He finished one shot in front of Steve Webster. 2004 Trophée Maroc Telecom 2007 Open International de Normandie, AGF-Allianz Open de Bussy – Trophée Prevens, Open International Stade Français Paris 2009 Challenge Tour graduates 2011 Challenge Tour graduates Official website Julien Quesne at the European Tour official site Julien Quesne at the Official World Golf Ranking official site

Granby, Connecticut

Granby is a town in far northern Hartford County, United States. The population was 11,282 at the 2010 census; the town center is defined as a census-designated place known as Salmon Brook. Other areas in town include West Granby. Granby is a rural town, located in the foothills of the Litchfield Hills of the Berkshires, besides the suburban natured center, the outskirts of town are filled with dense woods and rolling hills and mountains. From the 1890s to the 1920s many immigrants from Sweden came to reside in the town. Granby was founded by people who lived in Simsbury and settled as early as 1723. Granby was part of Simsbury until 1786; the name is from Granby, Massachusetts in return, where it was named in honor of John Manners, Marquess of Granby. Part of Southwick, known as "the Notch" seceded from Massachusetts in 1774, just before the outbreak of the American Revolutionary War; this territory became part of Granby when it seceded from Simsbury, but was returned to Southwick as part of an 1803-4 border dispute compromise.

In 1707, Daniel Hayes aged twenty-two, was captured by the indigenous people and carried off to Canada. The capture was witnessed, a rescue party raised, but the group did not catch up with the captors, he was tied up each night, bound to saplings. It took thirty days to reach Canada. Near the end of the gauntlet, he hid in a wigwam to avoid an attempted blow by a club; the woman in the wigwam declared that the house was sacred, having lost a husband and son to a war, adopted Hayes as her son. He remained for several years, he was sold to a Frenchman, who learned that Hayes had skill as a weaver, so put him to work in that business. Hayes managed to earn enough to buy his freedom after two years, he returned to Simsbury, settled down on a farm and married. He became prominent, both in civil affairs as well as the church at Salmon Brook; the first unauthorized coins minted in the American colonies, the first in Connecticut, were struck by Dr. Samuel Higley in 1737 from copper mined from his own mine.

The coins, including the Trader's Currency Token of the Colony of Connecticut were minted in North Simsbury, now called Granby. These coins were made of pure copper, soft. There are few in existence today; the first coins were inscribed with a value of three pence. Versions carried the phrase "Value me as you please."In 1858, the eastern part of the town broke off and formed to become East Granby, the town is one of the newly established town in the state. In 2009 Connecticut Magazine ranked Granby the #3 overall Connecticut small town to live in, #1 small town in Hartford County; the town seal depicts the Dewey-Granby Oak, a large white oak estimated to be 450–500 years old, thought to be one of the oldest trees in New England. According to the United States Census Bureau, the town has a total area of 40.8 square miles, of which 40.7 square miles is land and 0.15 square miles, or 0.33%, is water. The town center has a total area of all land. According to Google Earth, the highest point in Granby is 1,153 feet in West Granby at 41°55'57.81" N 72°53'17.18" W.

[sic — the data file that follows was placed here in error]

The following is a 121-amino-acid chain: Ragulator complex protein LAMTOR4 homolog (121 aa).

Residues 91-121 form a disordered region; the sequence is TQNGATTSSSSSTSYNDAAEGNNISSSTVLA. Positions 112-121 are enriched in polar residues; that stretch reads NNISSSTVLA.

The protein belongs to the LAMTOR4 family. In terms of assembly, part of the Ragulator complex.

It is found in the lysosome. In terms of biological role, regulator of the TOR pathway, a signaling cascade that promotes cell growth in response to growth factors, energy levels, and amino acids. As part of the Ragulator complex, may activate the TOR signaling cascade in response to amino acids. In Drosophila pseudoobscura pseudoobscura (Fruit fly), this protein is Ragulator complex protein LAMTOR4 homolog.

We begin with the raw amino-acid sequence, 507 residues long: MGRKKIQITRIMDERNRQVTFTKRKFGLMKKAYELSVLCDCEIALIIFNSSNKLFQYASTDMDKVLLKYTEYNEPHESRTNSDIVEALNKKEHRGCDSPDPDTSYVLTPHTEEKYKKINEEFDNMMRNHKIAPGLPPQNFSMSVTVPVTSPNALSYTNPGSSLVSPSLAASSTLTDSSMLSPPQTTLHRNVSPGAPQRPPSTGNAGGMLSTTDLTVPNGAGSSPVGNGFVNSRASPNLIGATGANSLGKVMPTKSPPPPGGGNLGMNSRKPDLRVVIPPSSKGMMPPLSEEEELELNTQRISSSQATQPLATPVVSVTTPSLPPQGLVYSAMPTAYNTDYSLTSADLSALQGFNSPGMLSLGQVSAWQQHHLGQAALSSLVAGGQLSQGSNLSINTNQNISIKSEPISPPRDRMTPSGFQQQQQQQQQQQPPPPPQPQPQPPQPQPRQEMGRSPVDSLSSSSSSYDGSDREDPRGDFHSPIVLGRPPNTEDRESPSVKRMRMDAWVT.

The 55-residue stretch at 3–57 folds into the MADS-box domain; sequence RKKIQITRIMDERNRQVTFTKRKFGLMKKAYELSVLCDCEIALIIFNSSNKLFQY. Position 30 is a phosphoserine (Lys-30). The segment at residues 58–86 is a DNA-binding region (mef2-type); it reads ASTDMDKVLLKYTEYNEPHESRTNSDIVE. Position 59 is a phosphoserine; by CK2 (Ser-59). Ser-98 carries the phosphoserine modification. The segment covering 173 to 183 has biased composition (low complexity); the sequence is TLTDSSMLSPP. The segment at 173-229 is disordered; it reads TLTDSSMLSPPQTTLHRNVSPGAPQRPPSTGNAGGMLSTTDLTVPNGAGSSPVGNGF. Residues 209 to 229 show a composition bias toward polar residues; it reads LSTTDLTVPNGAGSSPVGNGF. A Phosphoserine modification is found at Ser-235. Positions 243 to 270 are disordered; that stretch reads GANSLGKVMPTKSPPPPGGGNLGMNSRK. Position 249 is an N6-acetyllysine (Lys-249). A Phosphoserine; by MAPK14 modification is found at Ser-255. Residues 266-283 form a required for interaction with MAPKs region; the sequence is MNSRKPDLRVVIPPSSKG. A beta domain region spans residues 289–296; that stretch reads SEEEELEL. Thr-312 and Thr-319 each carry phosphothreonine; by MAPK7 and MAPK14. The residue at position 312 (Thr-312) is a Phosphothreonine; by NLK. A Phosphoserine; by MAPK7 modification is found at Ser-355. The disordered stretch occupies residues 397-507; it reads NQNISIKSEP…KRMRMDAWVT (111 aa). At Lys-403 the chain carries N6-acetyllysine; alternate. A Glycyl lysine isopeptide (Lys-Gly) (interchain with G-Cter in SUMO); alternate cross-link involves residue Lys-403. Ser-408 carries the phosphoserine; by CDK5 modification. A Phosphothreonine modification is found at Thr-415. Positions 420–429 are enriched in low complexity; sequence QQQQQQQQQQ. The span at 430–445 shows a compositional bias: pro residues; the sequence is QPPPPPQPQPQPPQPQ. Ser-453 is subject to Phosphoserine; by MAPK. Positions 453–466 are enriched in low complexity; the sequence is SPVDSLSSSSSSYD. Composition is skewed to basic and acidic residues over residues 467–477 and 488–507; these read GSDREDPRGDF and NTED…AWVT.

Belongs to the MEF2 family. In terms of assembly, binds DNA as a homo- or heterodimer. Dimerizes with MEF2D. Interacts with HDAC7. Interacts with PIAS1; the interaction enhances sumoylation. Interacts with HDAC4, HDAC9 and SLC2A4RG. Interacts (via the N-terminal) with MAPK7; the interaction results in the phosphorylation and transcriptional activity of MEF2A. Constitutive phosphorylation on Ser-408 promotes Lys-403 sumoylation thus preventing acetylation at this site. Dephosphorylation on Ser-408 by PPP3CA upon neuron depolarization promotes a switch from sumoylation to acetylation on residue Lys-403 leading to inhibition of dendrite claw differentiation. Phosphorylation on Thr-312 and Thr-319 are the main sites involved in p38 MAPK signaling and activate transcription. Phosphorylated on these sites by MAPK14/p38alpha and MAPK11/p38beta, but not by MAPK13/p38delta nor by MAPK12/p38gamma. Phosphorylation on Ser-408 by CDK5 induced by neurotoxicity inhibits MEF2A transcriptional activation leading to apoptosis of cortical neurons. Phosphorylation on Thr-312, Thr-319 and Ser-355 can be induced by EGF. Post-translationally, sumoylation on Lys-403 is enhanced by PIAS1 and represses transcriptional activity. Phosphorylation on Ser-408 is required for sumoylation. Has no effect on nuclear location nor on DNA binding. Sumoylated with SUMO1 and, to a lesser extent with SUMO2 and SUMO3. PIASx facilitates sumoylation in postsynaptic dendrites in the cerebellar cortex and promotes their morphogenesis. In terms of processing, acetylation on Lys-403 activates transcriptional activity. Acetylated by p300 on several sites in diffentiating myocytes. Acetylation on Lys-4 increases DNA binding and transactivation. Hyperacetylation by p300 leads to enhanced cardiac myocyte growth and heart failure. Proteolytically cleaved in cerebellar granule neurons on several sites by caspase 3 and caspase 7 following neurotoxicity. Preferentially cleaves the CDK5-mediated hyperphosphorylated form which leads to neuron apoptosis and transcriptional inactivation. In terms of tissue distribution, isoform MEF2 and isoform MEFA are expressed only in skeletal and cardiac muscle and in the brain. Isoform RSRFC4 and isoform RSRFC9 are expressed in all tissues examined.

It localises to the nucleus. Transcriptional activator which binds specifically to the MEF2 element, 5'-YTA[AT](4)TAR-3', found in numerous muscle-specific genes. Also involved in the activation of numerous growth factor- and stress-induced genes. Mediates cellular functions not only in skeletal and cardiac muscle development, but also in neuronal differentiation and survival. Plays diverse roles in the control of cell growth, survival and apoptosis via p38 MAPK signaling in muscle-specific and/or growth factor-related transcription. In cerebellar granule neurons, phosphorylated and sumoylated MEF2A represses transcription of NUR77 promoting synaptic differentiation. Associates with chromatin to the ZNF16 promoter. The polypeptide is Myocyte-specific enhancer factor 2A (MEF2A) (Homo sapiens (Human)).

The town is covered in dense woodlands containing animals such as the black bear, eastern moose, white-tailed deer. Granby is warm and humid in summer, with occasional thunderstorms, while winter can have heavy snow and cold temperatures. Snow and cold temperatures are not uncommon in early spring and late fall due to the town located in the Berkshires As of the census of 2000, there were 10,347 people, 3,781 households, 2,994 families residing in the town; the population density was 254.3 people per square mile. There were 3,887 housing units at an average density of 95.5 per square mile. The racial makeup of the town was 97.54% White, 0.61% African American, 0.23% Native American, 0.74% Asian, 0.02% Pacific Islander, 0.23% from other races, 0.63% from two or more races. Hispanic or Latino of any race were 1.30% of the population. There were 3,781 households out of which 39.5% had children under the age of 18 living with them, 71.1% were married couples living together, 5.9% had a female householder with no husband present, 20.8% were non-families.

16.5% of all households were made up of individuals and 6.8% had someone living alone, 65 years of age or older. The average household size was 2.71 and the average family size was 3.06. In the town, the population was spread out with 27.3% under the age of 18, 3.7% from 18 to 24, 30.1% from 25 to 44, 27.8% from 45 to 64, 11.0% who were 65 years of age or older. The median age was 40 years. For every 100 females, there were 98.7 males. For every 100 females age 18 and over, there were 95.1 males. The median income for a household in the town was $81,151, the median income for a family was $90,057. Males had a median income of $63,093 versus $42,203 for females; the per capita income for the town was $33,863. About 1.5% of families and 3.1% of the population were below the poverty line, including 3.6% of those under age 18 and 3.2% of those age 65 or over. Granby has a substantial Horse population due to it being a Horse town. Granby's public school system consists of one primary school, one intermediate school, one middle school, one high school.

Kelly Lane Primary School Wells Road Intermediate School Granby Memorial Middle School Granby Memorial High School Allen's Cider Mill Frederick H. Cossitt Library Granby Center Historic District Samuel Hayes